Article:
Opposition refuses to legally challenge EVMs amidst plans of "back to ballot" protest

Counterview Desk
Even as opposition to the use of electronic voting machines (EVMs) allegedly to rig polls is growing, a group of prominent citizens who have come together to form the EVM Virodhi Rashtriya Jan Andolan has controversially called for a national protest against EVMs on May 30, demanding future elections should be held only on ballot paper.

When a Pak scribe said Modi has 'proved' Jinnah’s two nation theory right...

By Zafar Agha*
It was around nine in the morning on May 24, 2019, a day after Prime Minister Narendra Modi stormed the Lok Sabha with 300-plus MPs. It was a call from a journalist friend, Muzamal Suhrawardy, from Lahore, Pakistan. I ignored the call. We liberals had a depressing day the previous evening as the opposition to Modi and BJP collapsed. The results belied reports from the ground and even assessments made by colleagues.

It's now official: Akshay Kumar has not been conferred honorary Canadian citizenship

By Our Representative
It is now official. Super-star Akshay Kumar has not been conferred any honorary citizenship by Canadian authorities, as claimed by him ahead of the 2019 elections. In reply to a query by Roshan Shah, who is a Canadian citizen living in Waterloo, Ontario, and belongs to Ahmedabad, the country’s authorities dealing with issues related with immigration, refugees and citizenship in Canada have said that only six persons have so far been granted honorary citizenship.

Savarkar in Ahmedabad "declared support" to two-nation theory in 1937, followed by Jinnah three years later

By Our Representative
One of the top freedom fighters whom BJP and Prime Minister Narendra Modi revere the most, Vinayak Damodar Savarkar, was also a great supporter of the two nation theory for India, one for Hindus another for Muslims, claims a new expose on the man who is also known to be the original proponent of the concept of Hindutva.

If EC's credibility is under question, shouldn't one "assume" EVMs might be tampered?

Counterview Desk
Gauhar Raza, scientist, documentary film maker and poet; senior human rights activist Shabnam Hashmi of the Act Now for Harmony and Democracy (ANHAD); military veteran Major Priyadarshi Chowdhury (retd); and Sucheta De and Sandeep Saurav of the All India Students' Association (AISA), have asked “individuals, organisations and people's movements” to send their endorsement to an appeal they have prepared on Electronic Voting Machine (EVM).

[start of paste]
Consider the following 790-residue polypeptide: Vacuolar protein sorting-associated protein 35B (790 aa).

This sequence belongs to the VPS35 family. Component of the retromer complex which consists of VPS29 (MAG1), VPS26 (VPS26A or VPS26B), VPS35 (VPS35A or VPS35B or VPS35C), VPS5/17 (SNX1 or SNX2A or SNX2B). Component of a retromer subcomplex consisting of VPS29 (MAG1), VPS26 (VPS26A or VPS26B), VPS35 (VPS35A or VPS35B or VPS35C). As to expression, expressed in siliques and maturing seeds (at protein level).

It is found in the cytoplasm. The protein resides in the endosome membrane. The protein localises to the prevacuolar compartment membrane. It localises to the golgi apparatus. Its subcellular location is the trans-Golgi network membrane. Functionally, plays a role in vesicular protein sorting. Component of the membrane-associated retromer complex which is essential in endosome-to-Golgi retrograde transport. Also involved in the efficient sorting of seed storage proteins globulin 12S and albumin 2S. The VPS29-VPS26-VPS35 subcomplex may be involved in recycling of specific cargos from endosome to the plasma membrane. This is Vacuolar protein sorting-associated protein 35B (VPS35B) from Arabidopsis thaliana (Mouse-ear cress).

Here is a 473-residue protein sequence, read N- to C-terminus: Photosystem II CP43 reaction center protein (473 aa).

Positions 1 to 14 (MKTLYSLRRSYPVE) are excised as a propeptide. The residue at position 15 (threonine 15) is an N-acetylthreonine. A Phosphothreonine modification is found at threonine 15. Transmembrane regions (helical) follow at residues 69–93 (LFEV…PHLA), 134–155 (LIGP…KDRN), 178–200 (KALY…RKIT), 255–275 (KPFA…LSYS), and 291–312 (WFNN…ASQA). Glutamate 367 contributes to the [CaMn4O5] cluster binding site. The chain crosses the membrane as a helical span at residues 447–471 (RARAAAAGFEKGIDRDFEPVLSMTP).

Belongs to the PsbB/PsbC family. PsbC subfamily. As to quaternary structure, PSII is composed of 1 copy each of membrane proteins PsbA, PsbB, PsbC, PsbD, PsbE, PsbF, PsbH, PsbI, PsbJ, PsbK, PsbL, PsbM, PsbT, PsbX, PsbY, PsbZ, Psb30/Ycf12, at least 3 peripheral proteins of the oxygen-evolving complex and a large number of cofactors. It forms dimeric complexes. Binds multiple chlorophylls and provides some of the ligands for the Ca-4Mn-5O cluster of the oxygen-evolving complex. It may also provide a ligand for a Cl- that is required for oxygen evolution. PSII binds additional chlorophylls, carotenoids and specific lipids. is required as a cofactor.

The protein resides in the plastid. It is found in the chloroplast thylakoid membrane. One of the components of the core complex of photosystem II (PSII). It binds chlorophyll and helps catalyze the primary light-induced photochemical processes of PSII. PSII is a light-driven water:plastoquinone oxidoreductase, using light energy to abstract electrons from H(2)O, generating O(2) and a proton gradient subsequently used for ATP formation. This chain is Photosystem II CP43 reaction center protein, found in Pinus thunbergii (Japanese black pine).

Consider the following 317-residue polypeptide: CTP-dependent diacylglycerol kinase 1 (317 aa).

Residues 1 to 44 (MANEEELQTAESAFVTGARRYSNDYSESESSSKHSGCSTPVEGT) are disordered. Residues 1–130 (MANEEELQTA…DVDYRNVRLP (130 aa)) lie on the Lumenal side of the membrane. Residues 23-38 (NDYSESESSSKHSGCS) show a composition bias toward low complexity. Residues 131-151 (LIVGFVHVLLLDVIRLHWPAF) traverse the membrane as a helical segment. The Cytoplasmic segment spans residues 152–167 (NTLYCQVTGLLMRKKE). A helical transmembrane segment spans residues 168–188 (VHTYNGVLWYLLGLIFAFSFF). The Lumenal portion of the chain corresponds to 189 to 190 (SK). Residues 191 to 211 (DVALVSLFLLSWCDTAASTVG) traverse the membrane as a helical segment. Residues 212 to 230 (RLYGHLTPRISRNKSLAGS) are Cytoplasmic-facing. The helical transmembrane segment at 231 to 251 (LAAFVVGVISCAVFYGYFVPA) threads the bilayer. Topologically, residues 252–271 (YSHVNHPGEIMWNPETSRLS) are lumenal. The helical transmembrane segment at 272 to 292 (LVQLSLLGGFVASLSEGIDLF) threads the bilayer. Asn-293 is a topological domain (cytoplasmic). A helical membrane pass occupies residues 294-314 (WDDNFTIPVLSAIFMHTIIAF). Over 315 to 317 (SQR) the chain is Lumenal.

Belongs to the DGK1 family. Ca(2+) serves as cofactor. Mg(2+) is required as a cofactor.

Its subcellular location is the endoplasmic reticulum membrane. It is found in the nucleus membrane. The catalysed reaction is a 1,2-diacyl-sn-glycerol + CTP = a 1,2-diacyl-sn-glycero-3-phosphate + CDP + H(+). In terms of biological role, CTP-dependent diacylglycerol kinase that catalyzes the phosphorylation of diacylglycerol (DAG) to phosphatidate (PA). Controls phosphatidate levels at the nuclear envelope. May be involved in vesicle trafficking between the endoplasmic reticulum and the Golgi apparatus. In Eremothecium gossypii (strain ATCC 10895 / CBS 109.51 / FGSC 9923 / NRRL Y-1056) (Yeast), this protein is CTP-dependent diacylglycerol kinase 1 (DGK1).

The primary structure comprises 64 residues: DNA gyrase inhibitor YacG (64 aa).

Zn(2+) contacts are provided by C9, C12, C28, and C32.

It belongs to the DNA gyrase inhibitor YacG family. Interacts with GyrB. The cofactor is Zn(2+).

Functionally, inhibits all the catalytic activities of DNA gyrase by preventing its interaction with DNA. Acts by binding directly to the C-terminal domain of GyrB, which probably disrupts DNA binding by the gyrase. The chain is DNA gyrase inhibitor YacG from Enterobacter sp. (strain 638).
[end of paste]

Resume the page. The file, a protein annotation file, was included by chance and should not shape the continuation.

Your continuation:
Govt of India overestimated GDP by 2.5%, must restore reputational damage: Ex-CEA

By Rajiv Shah
Top economist Arvind Subramanian has said that changes brought about by the Government of India in data sources and methodology for estimating the country’s gross domestic product (GDP) since 2011-12 “has led to a significant overestimation of growth”. While official estimates place annual average GDP growth between 2011-12 and 2016-17 at about 7 percent, the actual growth may have been 4½ percent, ranging from 3 ½ to 5 ½ percent during the period, he adds.

Common thread of Modi, political Hinduism, nationalism? 'Contest' of ideas isn't over

By Salman Khurshid*
Losing the 2019 election and that too in a somewhat extreme manner has confronted us with unexpected challenges: Our leadership has naturally taken it very hard and to heart but with suggested options that we cannot imagine or contemplate. Hopefully the emotions will settle soon and give us the direction to pick up the pieces and march again.

Will minorities in India be 2nd class citizens? Wake up call: Be a 'communicating' Church

By Fr Cedric Prakash sj*
India today is at a defining moment of her history. There is so much that has taken place in the past five years (and particularly in the last ten days)- that several citizens of the country are genuinely concerned about the future of the country! Will democracy survive? Will key elements of the Constitution be changed?